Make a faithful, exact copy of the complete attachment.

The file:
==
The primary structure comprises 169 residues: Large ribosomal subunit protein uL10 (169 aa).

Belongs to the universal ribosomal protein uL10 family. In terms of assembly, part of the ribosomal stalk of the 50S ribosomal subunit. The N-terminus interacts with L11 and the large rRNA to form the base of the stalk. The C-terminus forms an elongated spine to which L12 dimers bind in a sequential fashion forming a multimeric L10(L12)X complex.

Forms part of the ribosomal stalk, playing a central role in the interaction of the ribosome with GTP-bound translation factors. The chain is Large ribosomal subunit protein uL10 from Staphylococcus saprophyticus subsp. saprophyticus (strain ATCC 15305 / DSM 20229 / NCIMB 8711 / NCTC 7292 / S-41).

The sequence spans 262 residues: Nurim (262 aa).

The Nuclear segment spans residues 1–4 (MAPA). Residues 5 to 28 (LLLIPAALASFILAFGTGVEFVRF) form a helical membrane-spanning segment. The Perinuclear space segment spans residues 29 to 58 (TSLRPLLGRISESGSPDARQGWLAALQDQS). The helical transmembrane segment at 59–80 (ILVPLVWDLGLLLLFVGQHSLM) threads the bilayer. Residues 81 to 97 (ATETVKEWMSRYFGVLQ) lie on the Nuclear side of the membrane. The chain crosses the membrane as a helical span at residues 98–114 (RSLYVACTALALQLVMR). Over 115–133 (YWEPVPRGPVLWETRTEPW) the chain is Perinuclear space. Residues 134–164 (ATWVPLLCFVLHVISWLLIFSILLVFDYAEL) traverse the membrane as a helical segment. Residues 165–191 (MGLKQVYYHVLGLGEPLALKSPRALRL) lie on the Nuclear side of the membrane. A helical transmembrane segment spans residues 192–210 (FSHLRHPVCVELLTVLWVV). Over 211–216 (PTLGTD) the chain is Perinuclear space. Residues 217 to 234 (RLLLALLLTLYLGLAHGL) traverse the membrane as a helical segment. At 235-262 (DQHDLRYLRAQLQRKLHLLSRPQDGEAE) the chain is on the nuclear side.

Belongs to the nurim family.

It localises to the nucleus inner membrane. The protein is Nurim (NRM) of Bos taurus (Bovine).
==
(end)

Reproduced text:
The primary structure comprises 169 residues: Large ribosomal subunit protein uL10 (169 aa).

Belongs to the universal ribosomal protein uL10 family. In terms of assembly, part of the ribosomal stalk of the 50S ribosomal subunit. The N-terminus interacts with L11 and the large rRNA to form the base of the stalk. The C-terminus forms an elongated spine to which L12 dimers bind in a sequential fashion forming a multimeric L10(L12)X complex.

Forms part of the ribosomal stalk, playing a central role in the interaction of the ribosome with GTP-bound translation factors. The chain is Large ribosomal subunit protein uL10 from Staphylococcus saprophyticus subsp. saprophyticus (strain ATCC 15305 / DSM 20229 / NCIMB 8711 / NCTC 7292 / S-41).

The sequence spans 262 residues: Nurim (262 aa).

The Nuclear segment spans residues 1–4 (MAPA). Residues 5 to 28 (LLLIPAALASFILAFGTGVEFVRF) form a helical membrane-spanning segment. The Perinuclear space segment spans residues 29 to 58 (TSLRPLLGRISESGSPDARQGWLAALQDQS). The helical transmembrane segment at 59–80 (ILVPLVWDLGLLLLFVGQHSLM) threads the bilayer. Residues 81 to 97 (ATETVKEWMSRYFGVLQ) lie on the Nuclear side of the membrane. The chain crosses the membrane as a helical span at residues 98–114 (RSLYVACTALALQLVMR). Over 115–133 (YWEPVPRGPVLWETRTEPW) the chain is Perinuclear space. Residues 134–164 (ATWVPLLCFVLHVISWLLIFSILLVFDYAEL) traverse the membrane as a helical segment. Residues 165–191 (MGLKQVYYHVLGLGEPLALKSPRALRL) lie on the Nuclear side of the membrane. A helical transmembrane segment spans residues 192–210 (FSHLRHPVCVELLTVLWVV). Over 211–216 (PTLGTD) the chain is Perinuclear space. Residues 217 to 234 (RLLLALLLTLYLGLAHGL) traverse the membrane as a helical segment. At 235-262 (DQHDLRYLRAQLQRKLHLLSRPQDGEAE) the chain is on the nuclear side.

Belongs to the nurim family.

It localises to the nucleus inner membrane. The protein is Nurim (NRM) of Bos taurus (Bovine).